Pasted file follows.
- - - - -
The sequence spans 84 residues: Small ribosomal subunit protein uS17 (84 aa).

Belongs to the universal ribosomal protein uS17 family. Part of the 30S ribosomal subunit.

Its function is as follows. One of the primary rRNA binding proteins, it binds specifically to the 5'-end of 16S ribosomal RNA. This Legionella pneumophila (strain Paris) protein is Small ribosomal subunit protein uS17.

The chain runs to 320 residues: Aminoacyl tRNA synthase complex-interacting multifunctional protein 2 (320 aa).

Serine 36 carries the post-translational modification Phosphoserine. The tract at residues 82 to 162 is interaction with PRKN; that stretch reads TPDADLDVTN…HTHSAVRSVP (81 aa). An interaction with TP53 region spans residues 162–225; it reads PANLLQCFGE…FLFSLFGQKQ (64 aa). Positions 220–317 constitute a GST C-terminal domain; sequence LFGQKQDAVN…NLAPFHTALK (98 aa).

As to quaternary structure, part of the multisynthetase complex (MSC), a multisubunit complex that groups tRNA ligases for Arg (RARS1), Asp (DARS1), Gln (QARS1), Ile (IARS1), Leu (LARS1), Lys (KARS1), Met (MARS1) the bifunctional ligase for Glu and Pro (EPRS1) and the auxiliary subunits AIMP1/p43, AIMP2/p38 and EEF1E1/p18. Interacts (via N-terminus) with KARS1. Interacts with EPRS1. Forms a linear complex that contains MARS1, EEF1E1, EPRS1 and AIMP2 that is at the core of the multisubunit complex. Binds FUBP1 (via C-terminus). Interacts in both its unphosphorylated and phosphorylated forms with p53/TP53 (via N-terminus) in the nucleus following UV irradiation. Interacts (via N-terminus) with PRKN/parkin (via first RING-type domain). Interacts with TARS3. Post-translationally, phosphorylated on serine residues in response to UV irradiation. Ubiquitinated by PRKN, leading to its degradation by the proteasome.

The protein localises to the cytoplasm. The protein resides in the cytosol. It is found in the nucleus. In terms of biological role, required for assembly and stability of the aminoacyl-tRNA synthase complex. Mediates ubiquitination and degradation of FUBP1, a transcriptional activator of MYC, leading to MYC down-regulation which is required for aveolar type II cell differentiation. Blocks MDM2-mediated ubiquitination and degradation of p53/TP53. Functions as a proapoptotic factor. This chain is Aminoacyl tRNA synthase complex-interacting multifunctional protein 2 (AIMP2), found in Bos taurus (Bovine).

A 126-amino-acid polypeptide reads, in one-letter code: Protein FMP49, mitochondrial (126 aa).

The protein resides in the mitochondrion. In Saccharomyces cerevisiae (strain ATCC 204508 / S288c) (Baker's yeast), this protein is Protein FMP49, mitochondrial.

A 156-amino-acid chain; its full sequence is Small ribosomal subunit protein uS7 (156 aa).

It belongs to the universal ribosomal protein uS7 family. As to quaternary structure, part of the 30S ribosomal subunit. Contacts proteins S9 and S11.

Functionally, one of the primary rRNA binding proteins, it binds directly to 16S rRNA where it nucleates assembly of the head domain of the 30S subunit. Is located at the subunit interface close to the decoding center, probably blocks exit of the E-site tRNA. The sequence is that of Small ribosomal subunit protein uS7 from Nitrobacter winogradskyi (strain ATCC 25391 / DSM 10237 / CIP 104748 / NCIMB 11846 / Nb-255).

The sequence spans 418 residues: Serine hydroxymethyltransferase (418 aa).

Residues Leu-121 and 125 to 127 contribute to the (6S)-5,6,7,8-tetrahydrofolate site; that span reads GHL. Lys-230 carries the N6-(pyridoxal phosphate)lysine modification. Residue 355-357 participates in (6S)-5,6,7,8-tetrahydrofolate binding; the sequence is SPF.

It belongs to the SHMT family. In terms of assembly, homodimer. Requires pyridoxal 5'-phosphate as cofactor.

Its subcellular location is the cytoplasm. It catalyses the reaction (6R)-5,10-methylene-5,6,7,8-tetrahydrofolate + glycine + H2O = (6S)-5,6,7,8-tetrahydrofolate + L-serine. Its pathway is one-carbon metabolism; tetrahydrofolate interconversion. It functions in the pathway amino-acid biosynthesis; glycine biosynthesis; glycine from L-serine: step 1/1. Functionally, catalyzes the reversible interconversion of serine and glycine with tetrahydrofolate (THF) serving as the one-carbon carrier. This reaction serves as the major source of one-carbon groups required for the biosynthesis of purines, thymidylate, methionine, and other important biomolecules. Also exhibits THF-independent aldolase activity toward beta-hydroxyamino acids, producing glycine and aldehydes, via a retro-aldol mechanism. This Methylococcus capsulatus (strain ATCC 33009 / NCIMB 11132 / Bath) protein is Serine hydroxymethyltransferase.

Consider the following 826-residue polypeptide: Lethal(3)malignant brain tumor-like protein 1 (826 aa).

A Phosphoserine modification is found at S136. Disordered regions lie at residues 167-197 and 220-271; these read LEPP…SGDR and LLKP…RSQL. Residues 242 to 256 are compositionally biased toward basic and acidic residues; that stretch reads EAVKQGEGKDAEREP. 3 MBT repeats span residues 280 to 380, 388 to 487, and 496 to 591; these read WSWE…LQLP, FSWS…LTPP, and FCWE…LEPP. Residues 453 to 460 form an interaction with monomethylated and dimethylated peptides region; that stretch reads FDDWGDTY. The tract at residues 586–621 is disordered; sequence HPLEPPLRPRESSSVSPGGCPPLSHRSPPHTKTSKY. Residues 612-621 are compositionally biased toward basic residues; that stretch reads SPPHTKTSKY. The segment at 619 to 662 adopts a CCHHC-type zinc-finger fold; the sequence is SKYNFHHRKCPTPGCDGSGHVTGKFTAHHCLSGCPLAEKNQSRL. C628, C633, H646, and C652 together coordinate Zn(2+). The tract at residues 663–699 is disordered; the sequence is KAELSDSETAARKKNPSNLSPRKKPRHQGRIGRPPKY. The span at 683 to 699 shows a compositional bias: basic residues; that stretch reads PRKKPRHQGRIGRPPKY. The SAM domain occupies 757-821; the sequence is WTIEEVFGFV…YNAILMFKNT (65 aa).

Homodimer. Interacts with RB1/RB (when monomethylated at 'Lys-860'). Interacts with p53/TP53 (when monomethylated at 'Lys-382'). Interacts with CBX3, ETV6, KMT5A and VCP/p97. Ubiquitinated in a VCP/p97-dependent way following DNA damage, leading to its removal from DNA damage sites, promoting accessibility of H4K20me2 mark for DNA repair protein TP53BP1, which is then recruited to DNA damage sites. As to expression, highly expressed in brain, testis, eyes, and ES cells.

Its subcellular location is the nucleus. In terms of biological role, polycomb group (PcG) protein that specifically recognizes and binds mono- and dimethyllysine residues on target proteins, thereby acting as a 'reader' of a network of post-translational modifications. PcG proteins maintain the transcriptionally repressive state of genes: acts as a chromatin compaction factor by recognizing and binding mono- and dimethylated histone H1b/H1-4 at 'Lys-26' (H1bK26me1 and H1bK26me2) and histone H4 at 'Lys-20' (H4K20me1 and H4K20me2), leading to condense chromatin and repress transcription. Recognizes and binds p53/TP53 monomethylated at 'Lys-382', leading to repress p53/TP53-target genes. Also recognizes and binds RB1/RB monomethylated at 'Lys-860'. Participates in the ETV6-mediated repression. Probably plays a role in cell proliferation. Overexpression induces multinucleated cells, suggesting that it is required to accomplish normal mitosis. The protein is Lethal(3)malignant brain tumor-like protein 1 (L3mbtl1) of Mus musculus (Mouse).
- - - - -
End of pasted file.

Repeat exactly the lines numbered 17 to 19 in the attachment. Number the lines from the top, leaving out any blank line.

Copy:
Consider the following 826-residue polypeptide: Lethal(3)malignant brain tumor-like protein 1 (826 aa).

A Phosphoserine modification is found at S136. Disordered regions lie at residues 167-197 and 220-271; these read LEPP…SGDR and LLKP…RSQL. Residues 242 to 256 are compositionally biased toward basic and acidic residues; that stretch reads EAVKQGEGKDAEREP. 3 MBT repeats span residues 280 to 380, 388 to 487, and 496 to 591; these read WSWE…LQLP, FSWS…LTPP, and FCWE…LEPP. Residues 453 to 460 form an interaction with monomethylated and dimethylated peptides region; that stretch reads FDDWGDTY. The tract at residues 586–621 is disordered; sequence HPLEPPLRPRESSSVSPGGCPPLSHRSPPHTKTSKY. Residues 612-621 are compositionally biased toward basic residues; that stretch reads SPPHTKTSKY. The segment at 619 to 662 adopts a CCHHC-type zinc-finger fold; the sequence is SKYNFHHRKCPTPGCDGSGHVTGKFTAHHCLSGCPLAEKNQSRL. C628, C633, H646, and C652 together coordinate Zn(2+). The tract at residues 663–699 is disordered; the sequence is KAELSDSETAARKKNPSNLSPRKKPRHQGRIGRPPKY. The span at 683 to 699 shows a compositional bias: basic residues; that stretch reads PRKKPRHQGRIGRPPKY. The SAM domain occupies 757-821; the sequence is WTIEEVFGFV…YNAILMFKNT (65 aa).

Homodimer. Interacts with RB1/RB (when monomethylated at 'Lys-860'). Interacts with p53/TP53 (when monomethylated at 'Lys-382'). Interacts with CBX3, ETV6, KMT5A and VCP/p97. Ubiquitinated in a VCP/p97-dependent way following DNA damage, leading to its removal from DNA damage sites, promoting accessibility of H4K20me2 mark for DNA repair protein TP53BP1, which is then recruited to DNA damage sites. As to expression, highly expressed in brain, testis, eyes, and ES cells.